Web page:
An unusual ceramic collection 2,000 years ago was the result of an excavation in the outskirts of Northampton, and it has left archaeologists baffled. The pots, some of which come from Europe, were unearthed outside the new village of Upton during an archaeological dig this week.
- Northampton Excavation
Liz muldowney, an archaeologist leading the excavation, says it is not clear why the pots, which are well preserved, they were buried in this place. He says: "We don't know why the pottery is here, but it suggests that it was a house with a considerably high status. It is very unusual to find a collection of pottery together like this one. Sometimes it is associated with people's moving, they deliberately threw the pottery when they left. But they deliberately threw away some very expensive items. For farmers, being able to purchase ceramics from France represents a significant part of their limited wealth.”.
Excavation is being carried out in an area of 10 acres in size before new houses are built in Upton. Previous excavations in the area revealed that the site, which is near the Weedon Way, it was populated during the Iron Age Y early roman period.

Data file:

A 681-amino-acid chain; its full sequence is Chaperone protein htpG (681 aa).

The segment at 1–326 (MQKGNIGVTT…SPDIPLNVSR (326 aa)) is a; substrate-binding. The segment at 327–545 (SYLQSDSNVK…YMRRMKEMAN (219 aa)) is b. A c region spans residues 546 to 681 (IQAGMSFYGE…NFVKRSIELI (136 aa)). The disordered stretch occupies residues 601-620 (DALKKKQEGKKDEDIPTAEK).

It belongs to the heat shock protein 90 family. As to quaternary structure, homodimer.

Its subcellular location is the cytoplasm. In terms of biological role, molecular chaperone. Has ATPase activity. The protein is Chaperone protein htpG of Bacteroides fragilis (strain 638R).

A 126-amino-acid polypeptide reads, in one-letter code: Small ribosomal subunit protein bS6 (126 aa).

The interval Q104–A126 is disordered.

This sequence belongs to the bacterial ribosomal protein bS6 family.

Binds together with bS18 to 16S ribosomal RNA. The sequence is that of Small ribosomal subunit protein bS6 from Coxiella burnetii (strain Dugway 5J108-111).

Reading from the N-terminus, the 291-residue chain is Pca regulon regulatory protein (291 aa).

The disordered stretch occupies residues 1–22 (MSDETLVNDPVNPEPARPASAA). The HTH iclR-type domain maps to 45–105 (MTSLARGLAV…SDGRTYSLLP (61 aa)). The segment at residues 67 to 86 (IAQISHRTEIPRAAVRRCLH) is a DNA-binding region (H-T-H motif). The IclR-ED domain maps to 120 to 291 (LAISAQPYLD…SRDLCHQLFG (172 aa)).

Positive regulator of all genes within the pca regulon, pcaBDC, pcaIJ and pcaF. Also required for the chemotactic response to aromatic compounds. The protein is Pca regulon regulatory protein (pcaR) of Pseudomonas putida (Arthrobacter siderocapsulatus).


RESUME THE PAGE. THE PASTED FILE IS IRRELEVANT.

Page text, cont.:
Muldowney says: "The excavation has proven that it was not an urban area, it is agricultural land outside the ancient Roman city of Duston. We have boxes with objects from the early Roman times that show that they used this area as housing and for agriculture. It is difficult to say how many people would have lived here, but it is likely that they were large families and there were 20 to 40 people here in the Iron Age.”.
Pottery found in the trench includes valuable ceramic from Samos dating from the beginning of roman period. Next to it is a plate, a jug and a small plate.
Muldowney says: "It is very unusual to find a collection of pottery together like this one. We still don't know why they did it”. The findings have been sent to ceramic experts to be examined.
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